William Tyndale, apart from his translations of the Bible, was also the author of a number of theological treatises, including one against Henry VIII’s divorce, because in Tyndale’s view it was – you guessed it – unscriptural. The division lines among various factions ran in more complicated ways than we could think. Obviously, this did not please Henry and probably led to Tyndale’s death at the hand of Flemish authorities (but inspired by Hnery). This treatise, on the other hand, appealed to Henry very much, as Tyndale argued in it, in line with Luther, that everybody owes an unquestioning obedience to their king (and also to their superiors, husbands, parents and so on). He apparently skipped the part in which Tyndale writes that the kings are responsible to God and God only. Of course, this does not mean much from a secular perspective – great, so I have to obey this tyrant, or suffer calmly the punishment imposed by him, hoping vaguely that in the end he is going to burn in hell – but for Tyndale and his contemporaries it is no small responsibility.
However, the fragments chosen by the editors here are about other matters. The first one, on the forgiveness of sins, argues that the only thing needful to have our sins forgiven is repentance and any other sort of acts imposed by the Catholic Church such as the confession, penance, indulgences, are in fact offensive to God and sinful. We should try to redress any harm we have done to our neighbours, or ask their forgiveness, if the redress is impossible, but the thought that we can compensate God in any way is ridiculous.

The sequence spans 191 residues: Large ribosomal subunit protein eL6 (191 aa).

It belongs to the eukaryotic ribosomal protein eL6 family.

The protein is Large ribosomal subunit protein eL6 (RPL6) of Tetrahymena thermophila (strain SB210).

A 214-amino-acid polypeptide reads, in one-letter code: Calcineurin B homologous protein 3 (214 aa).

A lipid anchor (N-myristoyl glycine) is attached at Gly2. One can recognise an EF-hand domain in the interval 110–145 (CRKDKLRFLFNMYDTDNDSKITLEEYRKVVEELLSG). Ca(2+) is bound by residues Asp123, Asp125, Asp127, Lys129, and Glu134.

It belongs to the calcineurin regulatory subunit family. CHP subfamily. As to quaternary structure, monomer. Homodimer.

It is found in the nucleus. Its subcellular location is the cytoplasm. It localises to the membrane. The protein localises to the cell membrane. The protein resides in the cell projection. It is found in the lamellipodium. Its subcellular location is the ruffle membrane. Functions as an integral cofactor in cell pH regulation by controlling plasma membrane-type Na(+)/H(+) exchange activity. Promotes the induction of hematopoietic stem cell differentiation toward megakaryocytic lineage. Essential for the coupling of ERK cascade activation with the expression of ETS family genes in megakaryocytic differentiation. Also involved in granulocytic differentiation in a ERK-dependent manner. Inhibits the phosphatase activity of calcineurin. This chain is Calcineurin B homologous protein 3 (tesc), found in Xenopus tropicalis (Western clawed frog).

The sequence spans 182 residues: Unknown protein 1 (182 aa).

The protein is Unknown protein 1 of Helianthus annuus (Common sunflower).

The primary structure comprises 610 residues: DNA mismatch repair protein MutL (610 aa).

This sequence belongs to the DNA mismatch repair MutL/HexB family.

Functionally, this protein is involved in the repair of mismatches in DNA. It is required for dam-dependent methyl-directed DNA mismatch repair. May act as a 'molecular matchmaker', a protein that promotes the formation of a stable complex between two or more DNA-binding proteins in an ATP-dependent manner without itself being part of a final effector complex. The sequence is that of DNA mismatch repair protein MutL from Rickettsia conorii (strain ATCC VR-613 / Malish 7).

The second fragment is on scriptural interpretation, in which Tyndale argues, against the tradition of medieval hermeneutics, that the Scripture should be read and interpreted literally. But he gets a bit muddled, I think, when he tries to answer the argument “what about all the parables, proverbs, allegories and so on?” He answers that they should be interpreted literally too, in the sense of the generally accepted meaning. He quotes several English proverbs and sayings, like “everyone knows that ‘don’t cut the bough you stand on’ means ‘don’t oppress the common people'”. And here Tyndale gets problematic, because for instance in my country the saying now means more like “don’t sabotage yourself”. And you can easily find passages in the Bible which are by no means so self-explanatory as Tyndale would have us believe. Heck, there were people who claimed that the visions of Ezekiel were about aliens in spaceships. Allegories themselves do not prove any point, they are just means to make people remember the preaching better. An allegory that cannot be “translated” into a plain text is as useless as the tales of Robin Hood.